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Archive for July, 2010

Wouldn’t that be something?

This question will be explored in depth at my upcoming presentation, Gene Expression and Neuroplasticity: Implications for Dance/Movement Therapy and Alzheimer’s Disease, at the American Dance Therapy Association’s 2010 Conference: Creating the Mind-Body Mosaic: Theory, Research and Practice in Dance/Movement Therapy.

For a sneak peak at what we’ll be discussing and learning through movement exploration, here’s the abstract from my conference paper – the entirety of which can be obtained through attending the conference or by direct purchase from the ADTA:

Neuroplasticity refers to the brain’s ability to continue to grow and change in response to new experiences throughout the life span. Evidence supports that plasticity declines as we age and that this deterioration precedes the more commonly recognized pathological markers of Alzheimer’s disease, including plaques and tangles. Research also supports that certain types of physical, sensory and social experiences can maintain brain plasticity and increase neurogenesis. Building on the anecdotal and clinical literature that supports the use of dance/movement therapy with individuals with dementia, this workshop introduces Ernest Rossi’s concept of “psychosocial genomics” and integrates the language of neuroscience to more concretely explain what can happen on a molecular level during a DMT session and why that may be particularly significant in the prevention and treatment of Alzheimer’s disease (Wilson-Mau, 2010).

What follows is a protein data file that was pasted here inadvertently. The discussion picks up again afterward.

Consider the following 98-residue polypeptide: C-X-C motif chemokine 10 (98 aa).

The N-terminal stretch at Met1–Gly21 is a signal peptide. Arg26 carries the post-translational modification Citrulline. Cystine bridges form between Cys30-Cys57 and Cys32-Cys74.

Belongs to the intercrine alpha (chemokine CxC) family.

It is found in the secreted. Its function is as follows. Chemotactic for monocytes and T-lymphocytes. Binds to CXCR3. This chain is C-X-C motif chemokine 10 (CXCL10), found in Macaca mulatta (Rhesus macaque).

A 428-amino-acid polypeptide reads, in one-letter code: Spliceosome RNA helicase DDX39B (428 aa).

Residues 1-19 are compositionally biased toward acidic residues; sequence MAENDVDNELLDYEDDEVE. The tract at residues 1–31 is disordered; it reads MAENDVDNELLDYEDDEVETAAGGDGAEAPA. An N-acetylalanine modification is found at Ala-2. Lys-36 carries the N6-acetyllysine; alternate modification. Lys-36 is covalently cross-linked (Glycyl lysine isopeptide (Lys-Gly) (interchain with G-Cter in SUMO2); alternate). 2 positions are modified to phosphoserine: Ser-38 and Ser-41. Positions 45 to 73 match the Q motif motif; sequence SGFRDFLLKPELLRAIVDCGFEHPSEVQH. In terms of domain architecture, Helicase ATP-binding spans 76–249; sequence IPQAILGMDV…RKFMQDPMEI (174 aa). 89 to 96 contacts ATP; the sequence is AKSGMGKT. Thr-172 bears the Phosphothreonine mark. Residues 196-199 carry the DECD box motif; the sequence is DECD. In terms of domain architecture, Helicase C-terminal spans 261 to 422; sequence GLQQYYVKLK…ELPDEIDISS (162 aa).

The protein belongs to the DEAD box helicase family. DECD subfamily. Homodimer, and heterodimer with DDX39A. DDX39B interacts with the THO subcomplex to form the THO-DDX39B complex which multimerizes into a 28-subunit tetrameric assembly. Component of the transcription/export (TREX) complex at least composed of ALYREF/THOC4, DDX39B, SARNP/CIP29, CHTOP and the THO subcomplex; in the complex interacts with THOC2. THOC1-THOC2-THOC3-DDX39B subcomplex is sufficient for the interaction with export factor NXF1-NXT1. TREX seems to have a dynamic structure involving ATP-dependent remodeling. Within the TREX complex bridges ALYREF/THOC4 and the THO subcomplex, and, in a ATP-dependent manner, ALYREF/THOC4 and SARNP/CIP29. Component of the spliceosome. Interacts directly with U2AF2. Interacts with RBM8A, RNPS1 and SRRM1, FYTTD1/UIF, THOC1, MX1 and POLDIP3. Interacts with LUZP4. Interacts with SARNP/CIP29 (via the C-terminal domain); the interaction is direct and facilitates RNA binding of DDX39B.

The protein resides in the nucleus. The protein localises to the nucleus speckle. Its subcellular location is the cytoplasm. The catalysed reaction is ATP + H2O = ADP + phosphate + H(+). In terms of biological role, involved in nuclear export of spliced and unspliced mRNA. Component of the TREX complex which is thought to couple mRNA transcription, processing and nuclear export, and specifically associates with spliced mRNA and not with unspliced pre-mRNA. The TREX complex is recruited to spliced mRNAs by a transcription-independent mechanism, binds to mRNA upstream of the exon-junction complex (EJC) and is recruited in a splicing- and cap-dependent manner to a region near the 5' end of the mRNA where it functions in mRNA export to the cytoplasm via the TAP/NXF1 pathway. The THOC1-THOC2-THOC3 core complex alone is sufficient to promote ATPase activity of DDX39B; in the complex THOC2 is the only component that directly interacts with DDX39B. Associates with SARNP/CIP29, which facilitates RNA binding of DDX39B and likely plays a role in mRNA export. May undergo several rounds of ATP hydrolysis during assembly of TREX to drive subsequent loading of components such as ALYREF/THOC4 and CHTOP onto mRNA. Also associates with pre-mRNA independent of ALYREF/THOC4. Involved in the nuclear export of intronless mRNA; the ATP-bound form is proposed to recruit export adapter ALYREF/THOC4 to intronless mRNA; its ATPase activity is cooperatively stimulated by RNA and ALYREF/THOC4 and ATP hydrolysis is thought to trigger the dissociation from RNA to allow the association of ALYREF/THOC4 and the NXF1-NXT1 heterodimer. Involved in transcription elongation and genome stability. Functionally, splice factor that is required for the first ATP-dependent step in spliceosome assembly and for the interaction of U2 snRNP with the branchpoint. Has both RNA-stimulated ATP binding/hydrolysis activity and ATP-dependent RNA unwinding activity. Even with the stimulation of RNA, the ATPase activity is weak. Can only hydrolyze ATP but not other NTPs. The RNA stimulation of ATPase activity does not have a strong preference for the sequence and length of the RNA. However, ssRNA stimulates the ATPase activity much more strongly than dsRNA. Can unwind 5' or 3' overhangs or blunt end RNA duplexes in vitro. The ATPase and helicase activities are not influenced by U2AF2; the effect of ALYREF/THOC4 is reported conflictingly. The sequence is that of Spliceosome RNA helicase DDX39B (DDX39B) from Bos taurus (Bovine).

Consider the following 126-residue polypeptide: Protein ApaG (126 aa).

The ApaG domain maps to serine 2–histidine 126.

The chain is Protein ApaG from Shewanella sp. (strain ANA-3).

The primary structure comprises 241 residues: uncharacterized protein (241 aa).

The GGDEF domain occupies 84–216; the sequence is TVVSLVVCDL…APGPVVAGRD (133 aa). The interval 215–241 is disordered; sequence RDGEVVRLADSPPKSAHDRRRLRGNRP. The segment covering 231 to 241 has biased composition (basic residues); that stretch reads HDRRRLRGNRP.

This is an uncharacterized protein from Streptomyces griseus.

The impact of widespread implementation of interventions that prevent and delay progression of Alzheimer’s disease is profound, according to the calculations of the Alzheimer’s Association (2010). If, by the year 2015, we could universally implement an intervention that delays onset of Alzheimer’s disease a mere five years, we would reduce the number of Americans with the disease in 2050 by almost 50%. Calculations also project that an intervention universally implemented by 2015 that simply slowed the progression of the disease would reduce the number of Americans in 2050 living in the severe stage of the disease (and requiring most care) BY NEARLY 80%!.

While Alzheimer’s disease is a very complex neurodegenerative disorder that needs continued study, there is much research that already points to the power of dance (and, in turn, dance/movement therapy) to confront its threat. Collaborations between dance/movement therapists and neuroscientists are absolutely necessary – NOW – to bring the attention of the world to the profound healing power of something so simple and accessible to us all: DANCE.

For a look at the complete list of workshops being offered Sept 23-26 at the conference in Brooklyn, click here.

Resources:

Wilson-Mau, L. (2010, September). Gene Expression and Neuroplasticity: Implications for Dance/Movement Therapy and Alzheimer’s Disease. Paper to be presented at the American Dance Therapy Association Conference, Brooklyn, NY.

Alzheimer’s Assocation. (2010). Changing the trajectory of Alzheimer’s disease: A national imperative. Washington, DC.

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